# PQStat - Baza Wiedzy

### Pasek boczny

en:statpqpl:porown2grpl:nparpl:fisher2x2pl

### The Chi-square test corrections for small tables

These tests are based on data collected in the form of a contingency table of 2 features (, ), each of which has possible categories and (look at the table(\ref{tab_kontyngencji_obser})).

The Chi-square test with the Yate's correction for continuity

The test with the Yate's correction (Frank Yates (1934)1)) is a more conservative test than the Chi-square test (it rejects a null hypothesis more rarely than the test). The correction for continuity guarantees the possibility of taking in all the values of real numbers by a test statistic, according to the distribution assumption.

The test statistic is defined by:

The Fisher test for (2×2) tables

The Fisher test for tables is also called the Fisher exact test (R. A. Fisher (1934)2), (1935)3)). This test enables you to calculate the exact probability of the occurrence of the particular number distribution in a table (knowing and defined marginal sums.

If you know each marginal sum, you can calculate the probability for various configurations of observed frequencies. The exact significance level is the sum of probabilities which are less or equal to the analysed probability.

The mid-p test

The mid-p is the Fisher exact test correction. This modified p-value is recommended by many statisticians (Lancaster 19614), Anscombe 19815), Pratt and Gibbons 19816), Plackett 19847), Miettinen 19858) and Barnard 19899), Rothman 200810)) as a method used in decreasing the Fisher exact test conservatism. As a result, using the mid-p the null hypothesis is rejected much more qucikly than by using the Fisher exact test. For large samples a p-value is calculated by using the test with the Yate's correction and the Fisher test gives quite similar results. But a p-value of the test without any correction corresponds with the mid-p.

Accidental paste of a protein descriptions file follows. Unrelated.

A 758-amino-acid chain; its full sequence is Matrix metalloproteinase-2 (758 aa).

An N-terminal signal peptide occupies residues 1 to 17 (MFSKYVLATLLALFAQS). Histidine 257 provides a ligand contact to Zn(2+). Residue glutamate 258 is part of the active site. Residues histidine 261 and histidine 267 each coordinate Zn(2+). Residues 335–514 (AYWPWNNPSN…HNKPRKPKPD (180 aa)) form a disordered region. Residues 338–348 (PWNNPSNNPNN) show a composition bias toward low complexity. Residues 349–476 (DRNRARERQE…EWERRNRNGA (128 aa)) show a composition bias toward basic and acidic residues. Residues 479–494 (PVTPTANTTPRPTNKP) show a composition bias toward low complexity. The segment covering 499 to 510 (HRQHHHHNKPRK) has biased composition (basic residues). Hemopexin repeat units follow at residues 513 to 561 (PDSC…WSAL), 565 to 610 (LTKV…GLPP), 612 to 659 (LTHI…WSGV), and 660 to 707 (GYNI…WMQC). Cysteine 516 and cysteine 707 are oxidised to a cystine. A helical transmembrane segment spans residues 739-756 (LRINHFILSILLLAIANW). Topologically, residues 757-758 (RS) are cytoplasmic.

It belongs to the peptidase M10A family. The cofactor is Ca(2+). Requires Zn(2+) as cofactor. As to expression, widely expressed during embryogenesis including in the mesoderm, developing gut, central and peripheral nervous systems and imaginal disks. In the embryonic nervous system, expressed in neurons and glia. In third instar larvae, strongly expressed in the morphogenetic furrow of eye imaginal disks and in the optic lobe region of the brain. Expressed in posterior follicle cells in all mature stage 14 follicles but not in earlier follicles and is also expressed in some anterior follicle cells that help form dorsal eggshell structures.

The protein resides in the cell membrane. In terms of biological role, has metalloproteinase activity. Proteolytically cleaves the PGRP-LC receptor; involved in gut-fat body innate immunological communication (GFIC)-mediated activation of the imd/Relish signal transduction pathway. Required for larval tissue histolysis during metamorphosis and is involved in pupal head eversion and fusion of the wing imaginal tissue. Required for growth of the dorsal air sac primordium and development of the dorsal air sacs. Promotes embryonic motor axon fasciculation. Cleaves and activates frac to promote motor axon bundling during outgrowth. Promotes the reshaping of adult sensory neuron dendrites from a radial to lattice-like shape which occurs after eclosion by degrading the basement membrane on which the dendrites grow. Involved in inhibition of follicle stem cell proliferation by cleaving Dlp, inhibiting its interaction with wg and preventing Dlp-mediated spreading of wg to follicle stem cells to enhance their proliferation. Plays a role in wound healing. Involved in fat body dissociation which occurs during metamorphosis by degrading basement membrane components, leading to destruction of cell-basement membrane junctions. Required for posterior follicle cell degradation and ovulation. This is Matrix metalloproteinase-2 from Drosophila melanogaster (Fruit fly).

The p-value of the mid-p is calculated by the transformation of the probability value for the Fisher exact test. The one-sided p-value is calculated by using the following formula:

where:

– one-sided p-value of mid-p,

– one-sided p-value of Fisher exact test,

and the two-sided p-value is defined as a doubled value of the smaller one-sided probability:

where:

– two-sided p-value of mid-p.

The settings window with the chi-square test and its corrections can be opened in Statistics menu → NonParametric testsChi-square, Fisher, OR/RR or in ''Wizard''.

1)
Yates F. (1934), Contingency tables involving small numbers and the chi-square test. Journal of the Royal Statistical Society, 1,2 17-235
2)
Fisher R.A. (1934), Statistical methods for research workers (5th ed.). Edinburgh: Oliver and Boyd.
3)
Fisher R.A. (1935), The logic of inductive inference. Journal of the Royal Statistical Society, Series A, 98,39-54
4)
Lancaster H.O. (1961), Significance tests in discrete distributions. Journal of the American Statistical Association 56:223-234
5)
Anscombe F.J. (1981), Computing in Statistical Science through APL. Springer-Verlag, New York
6)
Pratt J.W. and Gibbons J.D. (1981), Concepts of Nonparametric Theory. Springer-Verlag, New York
7)
Plackett R.L. (1984), Discussion of Yates' „Tests of significance for 2×2 contingency tables”. Journal of Royal Statistical Society Series A 147:426-463
8)
Miettinen O.S. (1985), Theoretical Epidemiology: Principles of Occurrence Research in Medicine. John Wiley and Sons, New York
9)
Barnard G.A. (1989), On alleged gains in power from lower p-values. Statistics in Medicine 8:1469-1477
10)
Rothman K.J., Greenland S., Lash T.L. (2008), Modern Epidemiology, 3rd ed. (Lippincott Williams and Wilkins) 221-225
en/statpqpl/porown2grpl/nparpl/fisher2x2pl.txt · ostatnio zmienione: 2022/02/12 12:49 przez admin